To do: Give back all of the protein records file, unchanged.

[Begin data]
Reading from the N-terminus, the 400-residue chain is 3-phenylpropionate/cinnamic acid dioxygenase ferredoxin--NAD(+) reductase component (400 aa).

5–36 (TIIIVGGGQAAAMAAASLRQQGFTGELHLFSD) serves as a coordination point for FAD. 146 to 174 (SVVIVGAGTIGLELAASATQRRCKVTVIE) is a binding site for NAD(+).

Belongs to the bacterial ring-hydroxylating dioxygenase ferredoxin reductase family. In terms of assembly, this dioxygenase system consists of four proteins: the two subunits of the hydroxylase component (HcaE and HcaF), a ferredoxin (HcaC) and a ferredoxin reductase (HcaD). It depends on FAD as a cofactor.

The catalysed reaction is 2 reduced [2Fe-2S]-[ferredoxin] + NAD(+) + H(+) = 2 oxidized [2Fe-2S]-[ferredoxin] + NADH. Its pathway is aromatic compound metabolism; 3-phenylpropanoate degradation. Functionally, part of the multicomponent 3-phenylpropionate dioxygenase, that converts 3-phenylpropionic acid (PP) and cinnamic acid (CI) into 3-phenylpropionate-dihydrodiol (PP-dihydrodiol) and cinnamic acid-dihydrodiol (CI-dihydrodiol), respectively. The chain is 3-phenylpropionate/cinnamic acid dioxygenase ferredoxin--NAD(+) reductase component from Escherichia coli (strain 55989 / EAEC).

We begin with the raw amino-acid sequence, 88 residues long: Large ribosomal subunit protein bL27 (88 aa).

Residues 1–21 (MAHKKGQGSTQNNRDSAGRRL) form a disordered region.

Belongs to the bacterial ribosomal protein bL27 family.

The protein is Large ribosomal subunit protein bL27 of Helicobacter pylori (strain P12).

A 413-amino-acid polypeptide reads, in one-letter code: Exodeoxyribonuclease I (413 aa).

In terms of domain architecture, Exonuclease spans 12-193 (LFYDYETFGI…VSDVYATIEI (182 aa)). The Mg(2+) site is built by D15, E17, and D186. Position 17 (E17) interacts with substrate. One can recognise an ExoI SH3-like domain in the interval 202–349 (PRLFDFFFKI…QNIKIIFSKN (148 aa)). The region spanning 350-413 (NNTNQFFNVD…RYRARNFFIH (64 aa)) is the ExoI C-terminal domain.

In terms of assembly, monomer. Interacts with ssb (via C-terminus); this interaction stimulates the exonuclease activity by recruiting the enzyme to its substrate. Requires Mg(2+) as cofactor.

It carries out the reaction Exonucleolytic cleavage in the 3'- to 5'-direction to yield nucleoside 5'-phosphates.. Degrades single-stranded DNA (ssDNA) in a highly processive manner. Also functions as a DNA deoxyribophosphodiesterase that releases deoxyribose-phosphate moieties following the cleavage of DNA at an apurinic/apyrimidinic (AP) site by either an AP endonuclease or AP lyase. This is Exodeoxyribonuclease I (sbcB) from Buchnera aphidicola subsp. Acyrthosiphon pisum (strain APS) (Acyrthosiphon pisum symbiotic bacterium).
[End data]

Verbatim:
Reading from the N-terminus, the 400-residue chain is 3-phenylpropionate/cinnamic acid dioxygenase ferredoxin--NAD(+) reductase component (400 aa).

5–36 (TIIIVGGGQAAAMAAASLRQQGFTGELHLFSD) serves as a coordination point for FAD. 146 to 174 (SVVIVGAGTIGLELAASATQRRCKVTVIE) is a binding site for NAD(+).

Belongs to the bacterial ring-hydroxylating dioxygenase ferredoxin reductase family. In terms of assembly, this dioxygenase system consists of four proteins: the two subunits of the hydroxylase component (HcaE and HcaF), a ferredoxin (HcaC) and a ferredoxin reductase (HcaD). It depends on FAD as a cofactor.

The catalysed reaction is 2 reduced [2Fe-2S]-[ferredoxin] + NAD(+) + H(+) = 2 oxidized [2Fe-2S]-[ferredoxin] + NADH. Its pathway is aromatic compound metabolism; 3-phenylpropanoate degradation. Functionally, part of the multicomponent 3-phenylpropionate dioxygenase, that converts 3-phenylpropionic acid (PP) and cinnamic acid (CI) into 3-phenylpropionate-dihydrodiol (PP-dihydrodiol) and cinnamic acid-dihydrodiol (CI-dihydrodiol), respectively. The chain is 3-phenylpropionate/cinnamic acid dioxygenase ferredoxin--NAD(+) reductase component from Escherichia coli (strain 55989 / EAEC).

We begin with the raw amino-acid sequence, 88 residues long: Large ribosomal subunit protein bL27 (88 aa).

Residues 1–21 (MAHKKGQGSTQNNRDSAGRRL) form a disordered region.

Belongs to the bacterial ribosomal protein bL27 family.

The protein is Large ribosomal subunit protein bL27 of Helicobacter pylori (strain P12).

A 413-amino-acid polypeptide reads, in one-letter code: Exodeoxyribonuclease I (413 aa).

In terms of domain architecture, Exonuclease spans 12-193 (LFYDYETFGI…VSDVYATIEI (182 aa)). The Mg(2+) site is built by D15, E17, and D186. Position 17 (E17) interacts with substrate. One can recognise an ExoI SH3-like domain in the interval 202–349 (PRLFDFFFKI…QNIKIIFSKN (148 aa)). The region spanning 350-413 (NNTNQFFNVD…RYRARNFFIH (64 aa)) is the ExoI C-terminal domain.

In terms of assembly, monomer. Interacts with ssb (via C-terminus); this interaction stimulates the exonuclease activity by recruiting the enzyme to its substrate. Requires Mg(2+) as cofactor.

It carries out the reaction Exonucleolytic cleavage in the 3'- to 5'-direction to yield nucleoside 5'-phosphates.. Degrades single-stranded DNA (ssDNA) in a highly processive manner. Also functions as a DNA deoxyribophosphodiesterase that releases deoxyribose-phosphate moieties following the cleavage of DNA at an apurinic/apyrimidinic (AP) site by either an AP endonuclease or AP lyase. This is Exodeoxyribonuclease I (sbcB) from Buchnera aphidicola subsp. Acyrthosiphon pisum (strain APS) (Acyrthosiphon pisum symbiotic bacterium).